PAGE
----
I am in the process of starting a cake business from home, being self-employed. So far I have completed a level 2 food safety & Hygiene course and am now planning on registering my business and therefore getting an inspection with a food hygiene score.
In planning for this, I have filled out a Food Safety Hazard analysis, which basically outlines the food safety management system in place to show how i am making sure everything is food safe. E.g. how i clean before, during and after any activity, storing cakes in a separate fridge which is always below 8c. I'm not even sure if this is something that's needed, but feel it's a great way to show what I'm doing to make sure everything is safe.
The one question i have is with washing hands - as I have seen a lot of information saying that you need a separate hand wash basin. In my home, I have one large sink and a dishwasher. I then have a bathroom but it is upstairs. Can I say that I'm washing my utensils etc in the dishwasher and therefore the one sink I have is the hand wash basin? Or, is an upstairs bathroom ok to b e the hand wash basin. I am wondering how crucial this is and if anyone has any other advice on this or have had to deal with it themselves?
Also - if people feel it's necessary to have fly nets on their windows!?
Thanks for any advice,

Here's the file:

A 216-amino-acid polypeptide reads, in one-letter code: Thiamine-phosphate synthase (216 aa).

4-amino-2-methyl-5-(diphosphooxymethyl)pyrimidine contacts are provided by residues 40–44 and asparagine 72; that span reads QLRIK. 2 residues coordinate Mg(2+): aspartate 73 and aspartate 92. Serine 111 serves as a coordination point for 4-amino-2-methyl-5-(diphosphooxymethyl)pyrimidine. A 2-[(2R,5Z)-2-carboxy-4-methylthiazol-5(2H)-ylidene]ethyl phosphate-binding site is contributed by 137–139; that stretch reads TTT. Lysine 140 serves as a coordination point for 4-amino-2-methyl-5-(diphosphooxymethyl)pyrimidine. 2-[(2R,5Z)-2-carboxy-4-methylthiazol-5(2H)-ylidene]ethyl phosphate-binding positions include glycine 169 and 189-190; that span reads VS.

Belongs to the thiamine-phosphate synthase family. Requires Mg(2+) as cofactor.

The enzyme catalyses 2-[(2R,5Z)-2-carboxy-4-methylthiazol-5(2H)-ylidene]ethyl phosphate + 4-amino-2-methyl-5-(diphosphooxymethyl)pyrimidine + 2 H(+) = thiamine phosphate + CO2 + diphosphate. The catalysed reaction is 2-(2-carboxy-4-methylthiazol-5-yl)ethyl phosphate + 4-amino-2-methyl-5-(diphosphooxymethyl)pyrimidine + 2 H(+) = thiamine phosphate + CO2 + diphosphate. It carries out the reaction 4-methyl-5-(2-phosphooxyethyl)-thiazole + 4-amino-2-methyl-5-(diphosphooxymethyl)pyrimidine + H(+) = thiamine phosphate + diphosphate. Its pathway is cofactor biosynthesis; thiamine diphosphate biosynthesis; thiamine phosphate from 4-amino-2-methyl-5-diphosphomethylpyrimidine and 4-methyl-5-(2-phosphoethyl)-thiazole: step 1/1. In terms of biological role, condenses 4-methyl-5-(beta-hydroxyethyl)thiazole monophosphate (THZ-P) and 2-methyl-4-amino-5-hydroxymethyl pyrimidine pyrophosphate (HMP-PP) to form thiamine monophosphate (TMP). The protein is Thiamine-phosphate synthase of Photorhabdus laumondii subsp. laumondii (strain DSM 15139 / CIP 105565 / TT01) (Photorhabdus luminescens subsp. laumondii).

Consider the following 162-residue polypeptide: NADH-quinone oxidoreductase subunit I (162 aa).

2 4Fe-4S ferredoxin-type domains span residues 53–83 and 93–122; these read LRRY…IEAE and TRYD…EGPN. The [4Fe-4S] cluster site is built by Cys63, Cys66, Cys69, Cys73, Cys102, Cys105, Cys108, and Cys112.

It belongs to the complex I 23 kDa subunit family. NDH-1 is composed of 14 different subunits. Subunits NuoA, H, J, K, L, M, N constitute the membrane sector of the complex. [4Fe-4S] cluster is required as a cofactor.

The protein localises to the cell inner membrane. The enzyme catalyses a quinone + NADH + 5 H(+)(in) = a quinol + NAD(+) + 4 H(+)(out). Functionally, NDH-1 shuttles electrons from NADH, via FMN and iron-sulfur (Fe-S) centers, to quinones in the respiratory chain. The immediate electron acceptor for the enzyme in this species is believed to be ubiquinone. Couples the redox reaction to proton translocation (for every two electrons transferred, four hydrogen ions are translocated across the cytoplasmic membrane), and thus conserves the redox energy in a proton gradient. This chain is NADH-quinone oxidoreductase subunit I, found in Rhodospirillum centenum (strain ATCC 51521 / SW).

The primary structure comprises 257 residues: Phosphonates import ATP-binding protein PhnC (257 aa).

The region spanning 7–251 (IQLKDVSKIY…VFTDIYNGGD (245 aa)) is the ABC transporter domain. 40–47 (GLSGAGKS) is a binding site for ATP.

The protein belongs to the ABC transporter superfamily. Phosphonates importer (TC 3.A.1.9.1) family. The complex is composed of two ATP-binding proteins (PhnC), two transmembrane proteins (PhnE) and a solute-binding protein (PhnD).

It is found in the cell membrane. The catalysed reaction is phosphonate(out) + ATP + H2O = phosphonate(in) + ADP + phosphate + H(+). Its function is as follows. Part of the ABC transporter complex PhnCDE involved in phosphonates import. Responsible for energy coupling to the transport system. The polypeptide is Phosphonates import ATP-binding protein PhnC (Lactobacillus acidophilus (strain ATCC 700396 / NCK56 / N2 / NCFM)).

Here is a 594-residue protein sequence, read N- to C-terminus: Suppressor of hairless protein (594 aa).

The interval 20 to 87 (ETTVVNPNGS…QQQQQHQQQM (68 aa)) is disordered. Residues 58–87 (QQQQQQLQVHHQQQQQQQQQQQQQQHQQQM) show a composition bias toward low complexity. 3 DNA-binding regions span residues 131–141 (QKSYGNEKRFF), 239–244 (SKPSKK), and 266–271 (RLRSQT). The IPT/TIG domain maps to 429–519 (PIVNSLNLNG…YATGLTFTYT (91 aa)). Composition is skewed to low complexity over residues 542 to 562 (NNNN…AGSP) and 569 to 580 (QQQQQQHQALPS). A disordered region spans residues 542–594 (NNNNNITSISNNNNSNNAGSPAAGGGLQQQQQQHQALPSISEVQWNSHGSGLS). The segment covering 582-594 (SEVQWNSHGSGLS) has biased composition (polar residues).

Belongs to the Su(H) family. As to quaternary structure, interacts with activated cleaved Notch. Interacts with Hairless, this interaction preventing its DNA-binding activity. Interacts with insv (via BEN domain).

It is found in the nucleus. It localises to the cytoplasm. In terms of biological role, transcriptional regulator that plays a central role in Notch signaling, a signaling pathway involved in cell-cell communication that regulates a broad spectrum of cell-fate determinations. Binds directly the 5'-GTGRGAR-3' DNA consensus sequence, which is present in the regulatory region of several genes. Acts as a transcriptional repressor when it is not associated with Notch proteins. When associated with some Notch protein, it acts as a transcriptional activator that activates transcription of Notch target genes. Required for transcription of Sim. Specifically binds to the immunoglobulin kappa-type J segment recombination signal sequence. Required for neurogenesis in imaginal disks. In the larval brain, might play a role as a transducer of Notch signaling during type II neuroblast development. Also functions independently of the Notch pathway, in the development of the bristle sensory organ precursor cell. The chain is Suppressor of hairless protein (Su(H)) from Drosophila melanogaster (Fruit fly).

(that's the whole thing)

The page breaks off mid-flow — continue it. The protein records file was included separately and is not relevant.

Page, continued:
I don’t think that is going to “fly”
I haven't a clue about the sinks, but I know for sure I would never have open windows without screens, not in my home and certainly not in a bakery!
Uugggg I had a long reply that only the last line of which posted:(
That idea of using a bathroom upstairs I doubt will fly. Do you really think each time you need to rinse or wash your hands you’re going to run upstairs? Think of how many times a day when you are “caking” you need to wash those hands off! But.....that’s a good way for loosing weight!
As Sandra said screens are definitely needed on windows and doors for a food prep room/home
Okay thank you for the responses!
I just want to confirm I'm not trying to sort of "get away with it" I just wanted to genuinely know before I go ahead and purchase a whole new sink. I am going to add some photos - do you think these type of sinks would be ok? It's a large sink with a smaller separate one that I could then wash my hands in? Or would it have to be 2 large sinks.
Okay - definitely some screens then too! It's strange because when I was working at a cafe there were no screens necessarily. I also only have 2 very small windows which I rarely open unless it's extremely hot - but I assume saying "I don't open them" is hardly going to be convincing!!
I am slightly overwhelmed/anxious about the whole thing - and this is in my home which is shared with others so find it quite intimidating to need to have to put screens up, change sinks etc. But I guess if it's something that's said by law it just has to happen! Thank you all for your advice so far.
I cannot help with you sink question, just a hobby baker, so no experience. I wasn't trying to be snarky about the screens, we just have a ton of flying insects where I live in the southern USA. I freakin' HATE flies!